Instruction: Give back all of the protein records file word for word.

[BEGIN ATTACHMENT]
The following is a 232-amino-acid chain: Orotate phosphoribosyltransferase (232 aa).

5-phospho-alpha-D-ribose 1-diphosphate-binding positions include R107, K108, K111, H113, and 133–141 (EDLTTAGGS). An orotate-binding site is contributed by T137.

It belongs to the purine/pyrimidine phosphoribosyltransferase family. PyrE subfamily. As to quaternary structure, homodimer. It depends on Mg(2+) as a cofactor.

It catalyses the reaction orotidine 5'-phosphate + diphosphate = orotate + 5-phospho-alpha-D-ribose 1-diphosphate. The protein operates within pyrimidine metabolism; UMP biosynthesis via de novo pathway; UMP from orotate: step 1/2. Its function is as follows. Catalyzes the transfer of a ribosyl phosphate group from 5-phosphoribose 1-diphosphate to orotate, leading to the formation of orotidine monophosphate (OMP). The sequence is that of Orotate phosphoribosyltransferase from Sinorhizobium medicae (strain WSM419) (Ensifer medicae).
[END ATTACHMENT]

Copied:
The following is a 232-amino-acid chain: Orotate phosphoribosyltransferase (232 aa).

5-phospho-alpha-D-ribose 1-diphosphate-binding positions include R107, K108, K111, H113, and 133–141 (EDLTTAGGS). An orotate-binding site is contributed by T137.

It belongs to the purine/pyrimidine phosphoribosyltransferase family. PyrE subfamily. As to quaternary structure, homodimer. It depends on Mg(2+) as a cofactor.

It catalyses the reaction orotidine 5'-phosphate + diphosphate = orotate + 5-phospho-alpha-D-ribose 1-diphosphate. The protein operates within pyrimidine metabolism; UMP biosynthesis via de novo pathway; UMP from orotate: step 1/2. Its function is as follows. Catalyzes the transfer of a ribosyl phosphate group from 5-phosphoribose 1-diphosphate to orotate, leading to the formation of orotidine monophosphate (OMP). The sequence is that of Orotate phosphoribosyltransferase from Sinorhizobium medicae (strain WSM419) (Ensifer medicae).